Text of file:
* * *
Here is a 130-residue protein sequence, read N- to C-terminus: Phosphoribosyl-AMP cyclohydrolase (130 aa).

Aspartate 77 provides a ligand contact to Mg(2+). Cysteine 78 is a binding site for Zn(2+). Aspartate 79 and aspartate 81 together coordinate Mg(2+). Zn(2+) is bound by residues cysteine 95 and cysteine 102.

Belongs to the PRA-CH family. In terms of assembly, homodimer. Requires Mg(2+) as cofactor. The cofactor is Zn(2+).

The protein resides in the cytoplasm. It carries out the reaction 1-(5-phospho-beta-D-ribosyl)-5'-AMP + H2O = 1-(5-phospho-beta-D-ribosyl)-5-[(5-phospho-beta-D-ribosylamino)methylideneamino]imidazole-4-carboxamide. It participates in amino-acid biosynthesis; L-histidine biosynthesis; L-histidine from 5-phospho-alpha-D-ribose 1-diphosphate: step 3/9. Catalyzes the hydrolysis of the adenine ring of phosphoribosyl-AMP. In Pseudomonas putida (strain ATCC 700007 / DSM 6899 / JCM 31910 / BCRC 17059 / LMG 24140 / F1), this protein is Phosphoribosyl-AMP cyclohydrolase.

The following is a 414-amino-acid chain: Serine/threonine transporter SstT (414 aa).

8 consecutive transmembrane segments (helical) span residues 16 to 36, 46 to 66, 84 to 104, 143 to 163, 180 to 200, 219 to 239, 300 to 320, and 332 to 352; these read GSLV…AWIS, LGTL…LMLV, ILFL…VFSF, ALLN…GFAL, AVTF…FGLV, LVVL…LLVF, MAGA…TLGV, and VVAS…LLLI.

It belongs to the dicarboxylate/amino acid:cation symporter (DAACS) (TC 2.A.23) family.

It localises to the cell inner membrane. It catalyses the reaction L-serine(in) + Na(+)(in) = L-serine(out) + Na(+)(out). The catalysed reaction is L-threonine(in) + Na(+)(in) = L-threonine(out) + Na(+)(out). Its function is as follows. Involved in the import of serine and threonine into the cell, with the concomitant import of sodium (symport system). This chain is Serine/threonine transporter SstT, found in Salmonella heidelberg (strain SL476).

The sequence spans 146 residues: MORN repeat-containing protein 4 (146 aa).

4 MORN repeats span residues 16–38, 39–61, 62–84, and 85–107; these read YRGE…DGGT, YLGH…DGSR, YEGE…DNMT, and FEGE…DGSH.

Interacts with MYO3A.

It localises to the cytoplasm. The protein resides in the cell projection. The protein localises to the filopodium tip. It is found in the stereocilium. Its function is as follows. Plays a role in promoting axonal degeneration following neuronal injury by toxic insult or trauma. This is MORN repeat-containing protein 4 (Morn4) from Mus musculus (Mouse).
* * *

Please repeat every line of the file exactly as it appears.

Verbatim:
Here is a 130-residue protein sequence, read N- to C-terminus: Phosphoribosyl-AMP cyclohydrolase (130 aa).

Aspartate 77 provides a ligand contact to Mg(2+). Cysteine 78 is a binding site for Zn(2+). Aspartate 79 and aspartate 81 together coordinate Mg(2+). Zn(2+) is bound by residues cysteine 95 and cysteine 102.

Belongs to the PRA-CH family. In terms of assembly, homodimer. Requires Mg(2+) as cofactor. The cofactor is Zn(2+).

The protein resides in the cytoplasm. It carries out the reaction 1-(5-phospho-beta-D-ribosyl)-5'-AMP + H2O = 1-(5-phospho-beta-D-ribosyl)-5-[(5-phospho-beta-D-ribosylamino)methylideneamino]imidazole-4-carboxamide. It participates in amino-acid biosynthesis; L-histidine biosynthesis; L-histidine from 5-phospho-alpha-D-ribose 1-diphosphate: step 3/9. Catalyzes the hydrolysis of the adenine ring of phosphoribosyl-AMP. In Pseudomonas putida (strain ATCC 700007 / DSM 6899 / JCM 31910 / BCRC 17059 / LMG 24140 / F1), this protein is Phosphoribosyl-AMP cyclohydrolase.

The following is a 414-amino-acid chain: Serine/threonine transporter SstT (414 aa).

8 consecutive transmembrane segments (helical) span residues 16 to 36, 46 to 66, 84 to 104, 143 to 163, 180 to 200, 219 to 239, 300 to 320, and 332 to 352; these read GSLV…AWIS, LGTL…LMLV, ILFL…VFSF, ALLN…GFAL, AVTF…FGLV, LVVL…LLVF, MAGA…TLGV, and VVAS…LLLI.

It belongs to the dicarboxylate/amino acid:cation symporter (DAACS) (TC 2.A.23) family.

It localises to the cell inner membrane. It catalyses the reaction L-serine(in) + Na(+)(in) = L-serine(out) + Na(+)(out). The catalysed reaction is L-threonine(in) + Na(+)(in) = L-threonine(out) + Na(+)(out). Its function is as follows. Involved in the import of serine and threonine into the cell, with the concomitant import of sodium (symport system). This chain is Serine/threonine transporter SstT, found in Salmonella heidelberg (strain SL476).

The sequence spans 146 residues: MORN repeat-containing protein 4 (146 aa).

4 MORN repeats span residues 16–38, 39–61, 62–84, and 85–107; these read YRGE…DGGT, YLGH…DGSR, YEGE…DNMT, and FEGE…DGSH.

Interacts with MYO3A.

It localises to the cytoplasm. The protein resides in the cell projection. The protein localises to the filopodium tip. It is found in the stereocilium. Its function is as follows. Plays a role in promoting axonal degeneration following neuronal injury by toxic insult or trauma. This is MORN repeat-containing protein 4 (Morn4) from Mus musculus (Mouse).